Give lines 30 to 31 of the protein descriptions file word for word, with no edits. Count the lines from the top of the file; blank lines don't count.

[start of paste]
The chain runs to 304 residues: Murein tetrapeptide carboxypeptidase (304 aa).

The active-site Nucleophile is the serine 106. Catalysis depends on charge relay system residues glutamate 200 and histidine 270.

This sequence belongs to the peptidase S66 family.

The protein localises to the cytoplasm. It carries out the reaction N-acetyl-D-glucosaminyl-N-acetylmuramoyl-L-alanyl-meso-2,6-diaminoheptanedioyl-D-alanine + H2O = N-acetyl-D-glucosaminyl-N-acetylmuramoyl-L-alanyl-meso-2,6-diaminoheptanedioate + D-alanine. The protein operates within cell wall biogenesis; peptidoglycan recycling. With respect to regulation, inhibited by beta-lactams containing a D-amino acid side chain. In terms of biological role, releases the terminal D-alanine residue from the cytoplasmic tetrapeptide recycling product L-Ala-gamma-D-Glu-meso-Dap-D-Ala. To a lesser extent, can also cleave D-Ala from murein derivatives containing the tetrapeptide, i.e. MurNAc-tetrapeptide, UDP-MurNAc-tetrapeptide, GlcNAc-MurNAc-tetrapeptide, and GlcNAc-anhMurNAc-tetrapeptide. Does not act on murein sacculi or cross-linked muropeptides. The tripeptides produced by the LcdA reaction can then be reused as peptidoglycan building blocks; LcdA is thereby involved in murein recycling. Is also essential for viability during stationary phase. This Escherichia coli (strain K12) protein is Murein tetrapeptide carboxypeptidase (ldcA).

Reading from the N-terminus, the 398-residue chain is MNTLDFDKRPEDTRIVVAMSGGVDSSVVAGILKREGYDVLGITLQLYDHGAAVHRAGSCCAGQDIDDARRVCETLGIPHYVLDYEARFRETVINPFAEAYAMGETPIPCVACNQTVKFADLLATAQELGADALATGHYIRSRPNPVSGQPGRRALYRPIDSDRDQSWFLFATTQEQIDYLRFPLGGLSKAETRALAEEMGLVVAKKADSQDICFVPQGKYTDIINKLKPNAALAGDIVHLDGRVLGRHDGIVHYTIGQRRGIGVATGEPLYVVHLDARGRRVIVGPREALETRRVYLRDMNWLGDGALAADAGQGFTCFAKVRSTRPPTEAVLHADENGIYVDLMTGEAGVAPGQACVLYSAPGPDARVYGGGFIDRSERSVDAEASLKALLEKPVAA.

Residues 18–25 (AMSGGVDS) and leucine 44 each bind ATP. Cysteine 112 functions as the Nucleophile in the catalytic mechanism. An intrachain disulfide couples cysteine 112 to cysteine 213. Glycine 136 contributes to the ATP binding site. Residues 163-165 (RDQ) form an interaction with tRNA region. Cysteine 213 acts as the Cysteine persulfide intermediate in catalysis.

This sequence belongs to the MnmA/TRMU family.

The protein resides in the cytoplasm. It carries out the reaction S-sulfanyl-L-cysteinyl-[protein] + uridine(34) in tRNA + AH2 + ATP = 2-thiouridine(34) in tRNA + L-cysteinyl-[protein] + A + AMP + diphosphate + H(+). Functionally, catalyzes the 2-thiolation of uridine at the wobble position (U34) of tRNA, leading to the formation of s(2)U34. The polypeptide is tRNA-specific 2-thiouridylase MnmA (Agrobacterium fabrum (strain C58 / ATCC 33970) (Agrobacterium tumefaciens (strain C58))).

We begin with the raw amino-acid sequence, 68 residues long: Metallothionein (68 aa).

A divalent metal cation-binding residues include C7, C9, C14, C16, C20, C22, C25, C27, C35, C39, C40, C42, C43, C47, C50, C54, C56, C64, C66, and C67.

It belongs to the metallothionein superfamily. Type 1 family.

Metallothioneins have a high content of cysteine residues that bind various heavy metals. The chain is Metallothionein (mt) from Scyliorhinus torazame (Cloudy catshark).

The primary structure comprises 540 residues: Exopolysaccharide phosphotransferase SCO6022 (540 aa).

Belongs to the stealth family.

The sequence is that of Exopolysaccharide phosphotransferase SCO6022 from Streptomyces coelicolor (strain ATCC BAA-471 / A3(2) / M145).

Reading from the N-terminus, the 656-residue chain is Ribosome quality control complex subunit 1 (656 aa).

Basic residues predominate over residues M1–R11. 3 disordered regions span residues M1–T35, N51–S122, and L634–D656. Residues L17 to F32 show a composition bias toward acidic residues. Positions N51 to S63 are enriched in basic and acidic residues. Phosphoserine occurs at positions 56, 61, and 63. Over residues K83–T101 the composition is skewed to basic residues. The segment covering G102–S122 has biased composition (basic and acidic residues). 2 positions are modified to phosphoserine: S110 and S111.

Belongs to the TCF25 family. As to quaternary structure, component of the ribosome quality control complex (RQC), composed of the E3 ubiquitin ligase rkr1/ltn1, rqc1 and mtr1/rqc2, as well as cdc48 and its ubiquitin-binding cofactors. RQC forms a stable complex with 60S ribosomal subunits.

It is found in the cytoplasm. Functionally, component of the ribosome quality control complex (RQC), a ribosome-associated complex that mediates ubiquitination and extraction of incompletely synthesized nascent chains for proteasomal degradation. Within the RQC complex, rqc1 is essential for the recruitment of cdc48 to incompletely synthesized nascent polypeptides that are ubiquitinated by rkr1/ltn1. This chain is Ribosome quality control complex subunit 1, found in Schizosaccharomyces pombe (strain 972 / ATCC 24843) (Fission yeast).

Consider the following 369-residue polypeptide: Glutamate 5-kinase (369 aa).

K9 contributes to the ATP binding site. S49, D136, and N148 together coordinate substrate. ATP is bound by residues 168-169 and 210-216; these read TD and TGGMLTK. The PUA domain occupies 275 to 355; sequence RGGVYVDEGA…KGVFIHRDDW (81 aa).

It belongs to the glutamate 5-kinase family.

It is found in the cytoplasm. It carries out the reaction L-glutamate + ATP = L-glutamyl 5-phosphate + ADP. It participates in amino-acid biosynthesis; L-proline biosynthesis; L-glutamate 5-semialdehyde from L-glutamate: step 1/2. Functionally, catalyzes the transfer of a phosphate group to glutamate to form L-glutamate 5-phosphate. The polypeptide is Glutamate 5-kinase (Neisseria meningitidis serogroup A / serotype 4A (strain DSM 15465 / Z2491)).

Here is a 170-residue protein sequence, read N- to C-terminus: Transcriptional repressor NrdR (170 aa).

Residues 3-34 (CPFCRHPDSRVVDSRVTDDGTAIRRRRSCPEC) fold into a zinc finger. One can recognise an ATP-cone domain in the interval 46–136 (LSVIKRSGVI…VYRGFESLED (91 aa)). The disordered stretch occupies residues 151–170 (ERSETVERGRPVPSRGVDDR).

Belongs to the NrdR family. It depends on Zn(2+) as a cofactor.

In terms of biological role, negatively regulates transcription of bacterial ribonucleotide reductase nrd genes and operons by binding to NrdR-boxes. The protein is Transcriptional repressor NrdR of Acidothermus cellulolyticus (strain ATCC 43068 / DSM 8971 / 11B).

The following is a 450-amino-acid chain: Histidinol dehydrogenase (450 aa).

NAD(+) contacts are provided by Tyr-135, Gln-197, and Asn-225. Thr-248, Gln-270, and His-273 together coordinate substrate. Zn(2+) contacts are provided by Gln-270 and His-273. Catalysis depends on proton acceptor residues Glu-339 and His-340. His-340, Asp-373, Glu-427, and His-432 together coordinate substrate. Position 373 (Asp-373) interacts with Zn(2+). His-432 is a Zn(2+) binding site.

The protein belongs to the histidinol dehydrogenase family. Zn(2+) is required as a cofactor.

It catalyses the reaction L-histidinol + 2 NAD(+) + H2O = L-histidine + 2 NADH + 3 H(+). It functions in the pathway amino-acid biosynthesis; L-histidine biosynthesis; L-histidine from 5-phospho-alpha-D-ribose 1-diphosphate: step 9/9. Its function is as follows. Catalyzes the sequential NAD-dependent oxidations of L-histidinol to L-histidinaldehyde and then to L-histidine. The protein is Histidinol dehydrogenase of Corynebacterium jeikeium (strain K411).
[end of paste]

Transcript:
The protein belongs to the histidinol dehydrogenase family. Zn(2+) is required as a cofactor.

It catalyses the reaction L-histidinol + 2 NAD(+) + H2O = L-histidine + 2 NADH + 3 H(+). It functions in the pathway amino-acid biosynthesis; L-histidine biosynthesis; L-histidine from 5-phospho-alpha-D-ribose 1-diphosphate: step 9/9. Its function is as follows. Catalyzes the sequential NAD-dependent oxidations of L-histidinol to L-histidinaldehyde and then to L-histidine. The protein is Histidinol dehydrogenase of Corynebacterium jeikeium (strain K411).